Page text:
September 18, 2014
For those of you who do not live in Scotland or the UK, please spare Scotland a moment's thought on Thursday. Millions of voters will be going to the ballots to answer a very simple, but possibly history-changing question: Should Scotland be an independent country?
Yes or No. That's it.
I don't have the vote because we no longer live in Scotland and even if we did because I'm not a citizen of the UK or of Europe. But we have returned to Scotland to be part of this immensely important day. We have spoken to our children about what is going on and what it means, in simple terms. We have taken Mouse out of school and we will help him prepare a short explanation of what happened while on his holiday.
I have my preferences of which way I would like the outcome, but in my mind it is the implications of this vote that are so important to me. Scotland has had three years of preparation for this particular referendum, over 30 years since the last referendum and 300 years of a Union with England and the United Kingdom. But the age of the internet has made the debate this time very different than any other in the last 300 years.
People are talking, sharing, researching, debating, yes, even arguing about what this referendum means for Scotland and its future. The internet has made so many details readily available and often shared within a blink of an eye. Bias has been shown by the media because there are hundreds of journalists at events and thousands of regular folk with phones, computers, tablets who can document things and show how they really happened, rather than edited for your viewing. We no longer have to rely on the media, the politicians to give us the information needed to make a decision.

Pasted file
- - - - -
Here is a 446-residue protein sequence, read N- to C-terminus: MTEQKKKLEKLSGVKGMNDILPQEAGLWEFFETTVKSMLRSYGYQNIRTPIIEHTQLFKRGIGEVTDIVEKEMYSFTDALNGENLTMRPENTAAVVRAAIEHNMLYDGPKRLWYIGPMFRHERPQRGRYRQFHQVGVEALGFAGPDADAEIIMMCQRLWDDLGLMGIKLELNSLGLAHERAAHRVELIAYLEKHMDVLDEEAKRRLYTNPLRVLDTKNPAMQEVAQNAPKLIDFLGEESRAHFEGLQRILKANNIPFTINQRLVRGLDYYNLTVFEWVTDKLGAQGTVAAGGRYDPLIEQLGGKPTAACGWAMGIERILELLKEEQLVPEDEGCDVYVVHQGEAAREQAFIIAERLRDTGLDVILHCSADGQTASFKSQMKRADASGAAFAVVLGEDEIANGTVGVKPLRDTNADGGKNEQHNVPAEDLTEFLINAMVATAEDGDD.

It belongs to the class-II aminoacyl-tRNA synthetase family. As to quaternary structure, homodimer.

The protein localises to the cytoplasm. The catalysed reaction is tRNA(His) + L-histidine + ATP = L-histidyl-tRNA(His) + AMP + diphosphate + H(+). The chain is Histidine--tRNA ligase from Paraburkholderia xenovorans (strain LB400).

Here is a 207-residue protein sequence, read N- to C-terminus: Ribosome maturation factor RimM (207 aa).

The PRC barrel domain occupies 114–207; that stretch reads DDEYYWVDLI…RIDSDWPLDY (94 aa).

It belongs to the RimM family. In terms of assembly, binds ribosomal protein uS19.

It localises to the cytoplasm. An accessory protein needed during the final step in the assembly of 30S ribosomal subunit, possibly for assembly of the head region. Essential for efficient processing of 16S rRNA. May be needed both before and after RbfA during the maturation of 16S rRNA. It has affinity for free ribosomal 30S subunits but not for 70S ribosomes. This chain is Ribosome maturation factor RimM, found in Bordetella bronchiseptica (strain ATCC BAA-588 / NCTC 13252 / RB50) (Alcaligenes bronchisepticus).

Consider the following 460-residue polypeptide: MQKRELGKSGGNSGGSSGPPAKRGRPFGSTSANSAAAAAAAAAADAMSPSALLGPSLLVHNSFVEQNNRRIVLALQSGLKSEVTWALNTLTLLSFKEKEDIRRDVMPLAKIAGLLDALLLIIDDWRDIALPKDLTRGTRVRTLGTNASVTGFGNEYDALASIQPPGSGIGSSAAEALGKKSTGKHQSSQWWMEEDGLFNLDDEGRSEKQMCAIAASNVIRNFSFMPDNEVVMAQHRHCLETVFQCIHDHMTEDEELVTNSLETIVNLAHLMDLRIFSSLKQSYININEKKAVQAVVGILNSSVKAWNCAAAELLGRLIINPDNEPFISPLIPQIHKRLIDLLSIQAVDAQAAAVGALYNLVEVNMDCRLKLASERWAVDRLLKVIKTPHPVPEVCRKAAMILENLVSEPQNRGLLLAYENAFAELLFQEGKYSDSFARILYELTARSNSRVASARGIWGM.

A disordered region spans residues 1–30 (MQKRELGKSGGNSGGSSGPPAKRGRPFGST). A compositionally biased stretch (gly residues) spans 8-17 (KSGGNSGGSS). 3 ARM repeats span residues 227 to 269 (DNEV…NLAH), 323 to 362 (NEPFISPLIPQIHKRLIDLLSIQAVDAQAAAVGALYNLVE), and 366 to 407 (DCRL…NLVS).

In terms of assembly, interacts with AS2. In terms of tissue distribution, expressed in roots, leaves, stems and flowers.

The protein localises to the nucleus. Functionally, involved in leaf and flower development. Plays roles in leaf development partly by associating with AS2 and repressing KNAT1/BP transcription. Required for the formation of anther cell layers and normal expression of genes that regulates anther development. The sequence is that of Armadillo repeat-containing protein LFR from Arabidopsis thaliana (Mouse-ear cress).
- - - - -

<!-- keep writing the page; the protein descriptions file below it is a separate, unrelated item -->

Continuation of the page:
We've only been in Scotland for a few days and I'm loving the atmosphere. People are involved everywhere, they are talking, they care. And most of all, the majority of them seem to be ready to vote. We've chatted with shop staff and friends about the various angles, seen the stickers, flags and leaflets.
The voting officials have been overwhelmed with requests from new voters to get registered. This is what really excites me. I'm hoping for a huge turnout of voters on the day. That the voice of Scotland will be real and loud. People who have never cared about an election or their vote are getting out there to have their say. Because this is important to Scotland and the UK, to big businesses and small, to families and communities.
I'd also like a big as possible majority for whichever side wins. There has been division, upset on both sides. Only a clear majority for the winners will help heal that division and make Scotland's next step possible.
I hope the rest of the UK listens to Scotland whatever the turnout and this epic moment will bring on changes in Scotland, the UK and the rest of the world. There is no need to accept the status quo, if you want change, fight for it. Speak up, campaign, vote. Let your voice be heard.
Good luck Scotland. You have been good to me in so many ways: gave me a home, a family, so many friends, some of the best years and experiences of my adult life. I truly want you to have your independence. I want my children to be proud of this time in Scotland's history and proud of being Scottish even if they are not living there now. But I will be proud of its people on the 18th as they get out and vote. Thursday will be Scotland's day to be heard.